# Cut the sticks

# Cut the sticks

+ 18 comments ### Java solution - passes 100% of test cases

From my HackerRank solutions.

Hint: Sort the array

import java.util.Scanner; import java.util.Arrays; public class Solution { public static void main(String[] args) { /* Save Input */ Scanner scan = new Scanner(System.in); int numSticks = scan.nextInt(); int [] array = new int[numSticks]; for (int i = 0; i < numSticks; i++) { array[i] = scan.nextInt(); } scan.close(); Arrays.sort(array); System.out.println(array.length); for (int i = 1; i < array.length; i++) { if (array[i] != array[i-1]) { System.out.println(array.length - i); } } } }

For input

6 5 4 4 2 2 8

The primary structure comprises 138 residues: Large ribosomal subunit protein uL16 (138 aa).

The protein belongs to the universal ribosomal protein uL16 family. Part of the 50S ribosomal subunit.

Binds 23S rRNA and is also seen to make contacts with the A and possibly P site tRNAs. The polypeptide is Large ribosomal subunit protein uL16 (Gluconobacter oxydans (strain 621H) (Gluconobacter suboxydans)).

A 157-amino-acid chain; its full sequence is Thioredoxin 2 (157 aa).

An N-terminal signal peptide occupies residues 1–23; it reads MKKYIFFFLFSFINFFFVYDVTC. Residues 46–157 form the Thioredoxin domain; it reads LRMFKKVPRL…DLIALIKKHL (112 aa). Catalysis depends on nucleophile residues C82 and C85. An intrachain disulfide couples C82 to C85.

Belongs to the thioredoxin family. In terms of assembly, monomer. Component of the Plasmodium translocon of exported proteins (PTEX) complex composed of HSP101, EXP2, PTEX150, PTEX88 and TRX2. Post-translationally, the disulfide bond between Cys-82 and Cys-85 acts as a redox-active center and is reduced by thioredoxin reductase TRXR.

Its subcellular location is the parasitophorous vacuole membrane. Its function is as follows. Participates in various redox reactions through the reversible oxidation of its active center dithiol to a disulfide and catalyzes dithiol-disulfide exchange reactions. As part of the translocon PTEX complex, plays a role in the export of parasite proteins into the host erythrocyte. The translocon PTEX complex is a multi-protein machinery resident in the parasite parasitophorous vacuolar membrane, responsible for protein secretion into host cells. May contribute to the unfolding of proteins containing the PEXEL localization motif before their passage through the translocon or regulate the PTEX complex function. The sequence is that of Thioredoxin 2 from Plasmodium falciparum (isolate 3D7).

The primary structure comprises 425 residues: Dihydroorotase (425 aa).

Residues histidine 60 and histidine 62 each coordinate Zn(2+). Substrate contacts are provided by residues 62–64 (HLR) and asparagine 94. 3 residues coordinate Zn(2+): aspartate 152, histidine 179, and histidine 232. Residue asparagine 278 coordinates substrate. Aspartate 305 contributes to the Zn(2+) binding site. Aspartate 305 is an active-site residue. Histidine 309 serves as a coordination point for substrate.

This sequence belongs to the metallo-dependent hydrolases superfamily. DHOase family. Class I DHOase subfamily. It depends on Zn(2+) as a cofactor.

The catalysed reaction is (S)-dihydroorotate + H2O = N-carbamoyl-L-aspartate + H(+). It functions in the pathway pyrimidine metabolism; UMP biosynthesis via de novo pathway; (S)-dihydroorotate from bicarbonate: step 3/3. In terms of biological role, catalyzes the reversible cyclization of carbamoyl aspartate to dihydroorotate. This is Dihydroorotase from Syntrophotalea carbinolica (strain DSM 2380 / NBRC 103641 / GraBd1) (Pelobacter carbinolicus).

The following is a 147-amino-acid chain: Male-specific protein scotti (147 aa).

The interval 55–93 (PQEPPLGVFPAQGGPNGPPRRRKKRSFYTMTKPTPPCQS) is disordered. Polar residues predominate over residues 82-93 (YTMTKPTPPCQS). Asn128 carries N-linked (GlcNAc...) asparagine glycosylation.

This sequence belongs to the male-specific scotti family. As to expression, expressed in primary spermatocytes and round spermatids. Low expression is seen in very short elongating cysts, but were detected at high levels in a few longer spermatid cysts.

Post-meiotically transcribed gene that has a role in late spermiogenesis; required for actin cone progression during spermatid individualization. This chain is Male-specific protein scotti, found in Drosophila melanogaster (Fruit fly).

we sort the array and get

2 2 4 4 5 8

Our output is

6 // we always print the full size of array before the for loop 4 // since array[2] != array[1] 2 // since array[4] != array[3] 1 // since array[5] != array[4]

As we traverse the array from left to right, every time we reach a new number, we can consider that as "cutting the sticks" for the numbers we already traverse.

+ 19 comments The approach at Cpp solution on editorial seems like a bit complex for such a question.Here more simple one https://www.hackerrank.com/challenges/cut-the-sticks/submissions/code/12425510

+ 6 comments all you need to do is delete the smallest element from list n then print the lenth of list

print(len(arr)) while True: arr = [x for x in arr if x != min(arr)] if len(arr)==0: break print(len(arr))

+ 4 comments Ruby using while loop:

while arr.length > 0 p arr.length arr.delete(arr.min) end

+ 4 comments I don't understand why all of the Editorial code is so complicated. You can simply sort the list and then loop through in one pass.

https://www.hackerrank.com/challenges/cut-the-sticks/submissions/code/12092076

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